Traditional VR technology, from a headset for example, engage only two senses, namely sight and sound.
But recently, with the growth of the haptics market, developers have been branching out, and trying to incorporate touch and smell, into the VR experience in order to further heighten the realism.
The possibilities, especially concerning the use of touch, are huge. And not just confined to niche markets – or gaming.
One of the criticisms of VR is that the experience can, sometimes, be a little isolating, but these new developments could transform it into one of the most intimate, most involving entertainment, and learning mediums available.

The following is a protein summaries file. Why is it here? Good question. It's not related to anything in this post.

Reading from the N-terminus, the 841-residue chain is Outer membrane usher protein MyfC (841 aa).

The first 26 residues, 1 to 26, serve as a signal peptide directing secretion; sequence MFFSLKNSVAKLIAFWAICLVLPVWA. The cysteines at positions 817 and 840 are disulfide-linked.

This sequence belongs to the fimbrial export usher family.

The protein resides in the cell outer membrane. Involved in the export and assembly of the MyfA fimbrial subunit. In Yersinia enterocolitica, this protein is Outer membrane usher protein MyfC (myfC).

Provided all physical contact is consensual and appropriate, being able to physically interact with the virtual world could open up a practically endless world of possibilities. How long is it until VR becomes indistinguishable from reality?
The most obvious way that touch could be successfully implemented into the world of VR is with horror survival games.
An already terrifying experience could be made even more intense if, when the character is grabbed by a monster in the virtual world, the user of the technology is also grabbed by someone in the real world.
While games will provide an enormous market for these products, the implications in healthcare, education and industrial training are equally exciting.